Youth Advocates Pave the Way for Girlsâ€™ and Womenâ€™s Health and Rights
bioauthors.pngProviding access to sexual and reproductive health education is critical to the health and well being of an entire society, particularly its girls and women. Yes, there are text books that have volumes of comprehensive sexual and reproductive health information, but these lifesaving lessons are not reaching the people that need it most â€“ young people. Young people in Pakistan and India are often shockingly uninformed and lack the tools necessary to prevent risky behavior. Teachers and parents do not address these issues,leaving adolescents without the critical knowledge they need to protect their health.As well, what material is available is often found in text books,which do not resonate with a generation accustomed to accessing information online.
For India and Pakistan,itis essential to educate and provide all young people with accurate, comprehensive information on sexual and reproductive health â€“ as well as rights.We are faced with these challenges across the regionand around the world. For such an important issue, we often have far too little data to inform smart policy making. The most recent statistics available on knowledge of sexual and reproductive health in India are a decade old and show that that only 20% of 15â€“24-year-old women have comprehensive knowledge of HIV/AIDS. This gap in knowledge makes it clear that we need to invest more in the health, rights and well being of girls and women both inthe region and throughout the world.
If we filled these global gaps in sexual and reproductive health servives, education and rights — and provided women with the full range of pregnancy care they are entitled to — we could reduce unintended pregnancy by 70% and unsafe abortions by 74% according to UNFPA and Guttmacher Institute. We also know that when girls and women can choose when and where to have children, they are more likely to reach their full potential – and so are their families, communities and economies. For these reasons, we owe it to our mothers, sisters and daughters, as well as our families and communities, to do more and do better — and young people are leading the change. In India, a youth-led development agency called â€œRestless Developmentâ€ is working to educate rural youth in Bihar on comprehensive sexuality education. Volunteer teachers, all young people, workin primary and secondary schools and use creative techniques, including drama, dance, and games to share accurate sexual and reproductive health care information with students.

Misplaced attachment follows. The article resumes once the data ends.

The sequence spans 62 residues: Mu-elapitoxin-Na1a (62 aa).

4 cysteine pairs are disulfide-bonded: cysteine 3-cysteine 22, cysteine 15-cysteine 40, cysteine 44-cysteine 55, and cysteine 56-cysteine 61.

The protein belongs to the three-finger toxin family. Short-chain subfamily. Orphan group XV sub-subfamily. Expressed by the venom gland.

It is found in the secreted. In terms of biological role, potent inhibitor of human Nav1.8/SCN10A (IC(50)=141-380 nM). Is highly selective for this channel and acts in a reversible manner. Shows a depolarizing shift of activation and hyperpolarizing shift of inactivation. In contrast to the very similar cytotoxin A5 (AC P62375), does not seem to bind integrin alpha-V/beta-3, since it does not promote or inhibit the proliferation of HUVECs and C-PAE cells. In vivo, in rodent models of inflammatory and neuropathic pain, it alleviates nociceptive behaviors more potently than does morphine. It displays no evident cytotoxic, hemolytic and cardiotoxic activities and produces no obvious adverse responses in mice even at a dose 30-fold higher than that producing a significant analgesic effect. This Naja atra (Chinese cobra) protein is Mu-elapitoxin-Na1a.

Bringing this education directly to young people is imperative if we want to improve the sexual and reductive health of girls and women, and itâ€™s not just happening in schools. A mobile app currently in development called â€œM-Sathiâ€ provides comprehensive sexual education information to young people in both English and Hindi. With smartphone use booming throughout the region, the potential for impact from digital education is enormous.
We must approach health and development through a gender lens. And, we must look for solutions from every region, sector and generation â€“ from a comprehensive mobile app that gamifies sexual and reproductive health education, to youth-led trainings that fill gaps in traditional school curriculum. These solutions and many more will be explored at the Women Deliver 2016 Conference taking place in Copenhagen in May. Global and local leaders, including Hina Jilani, Muhammad Yunus and Farhan Akhtar will stand alongside 5,000 world influencers and advocatesâ€”from the highest-levels of government to grassroots change-makersâ€”to discuss how to deliver on promises to girls and women.
Crucially, a good 20% of attendees will be young people â€“ and for good reason: young people arenâ€™t just our tomorrow. They are the leaders of today, and must be given opportunities to drive change in their communities. With the endorsement of the recently launched Sustainable Development Goals â€“ a set of UN goals adopted by 193 countries that aim to end poverty, protect the planet and ensure prosperity for all by 2030 â€“ we can and must ensure that the global push to end poverty, fight inequality and tackle climate change starts with every girl and woman, no matter where she lives, no matter her age. As they say, it is time to translate the â€œtalk into walk”” and turn speech lines into budget lines.
This International Womenâ€™s Day, letâ€™s recognize the powerful solutions every young person and every generation has to offer. Letâ€™s work smarter for girls and women everywhere.
Views expressed are personal
By Katja Iversen, Women Deliver CEO and Franklin Gnanamuthu, Women Deliver Young Leader & Restless Development Monitoring and Evaluation Coordinator
About the authors
Katja Iversen, Women Deliver CEO
Katja Iversen joined Women Deliver as chief executive officer in March 2014. Iversen, an internationally recognized expert on development and communications, has more than 20 years of experience working in NGOs, corporates and U.N. agencies. Previously, she held the position of chief of strategic communication and public advocacy with UNICEF.
Franklin Paul Anand Gnanamuthu, Women Deliver Young Leader
Franklin works as Monitoring and Evaluation Coordinator at Restless Development, a youth-led development agency. Franklin joined the organization in 2011, and was instrumental in starting and leading the Comprehensive Sexuality Education program in the two districts of state of Bihar reaching more than 8,000 youths through 8 volunteers. He now works to ensure program quality through developing effective monitoring systems, trainings, and evaluations. He is a skilled and experienced trainer, and serves as regular representative of the Voices of Youth in India.”